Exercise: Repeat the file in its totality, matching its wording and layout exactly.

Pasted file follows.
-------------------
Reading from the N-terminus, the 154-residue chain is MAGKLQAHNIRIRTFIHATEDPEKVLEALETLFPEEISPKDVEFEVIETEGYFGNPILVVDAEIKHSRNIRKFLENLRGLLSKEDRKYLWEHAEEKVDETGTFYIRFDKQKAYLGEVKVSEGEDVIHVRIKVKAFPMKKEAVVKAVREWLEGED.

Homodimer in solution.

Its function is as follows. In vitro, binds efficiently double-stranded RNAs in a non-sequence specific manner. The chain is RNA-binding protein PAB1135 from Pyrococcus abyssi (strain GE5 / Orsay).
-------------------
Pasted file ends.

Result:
Reading from the N-terminus, the 154-residue chain is MAGKLQAHNIRIRTFIHATEDPEKVLEALETLFPEEISPKDVEFEVIETEGYFGNPILVVDAEIKHSRNIRKFLENLRGLLSKEDRKYLWEHAEEKVDETGTFYIRFDKQKAYLGEVKVSEGEDVIHVRIKVKAFPMKKEAVVKAVREWLEGED.

Homodimer in solution.

Its function is as follows. In vitro, binds efficiently double-stranded RNAs in a non-sequence specific manner. The chain is RNA-binding protein PAB1135 from Pyrococcus abyssi (strain GE5 / Orsay).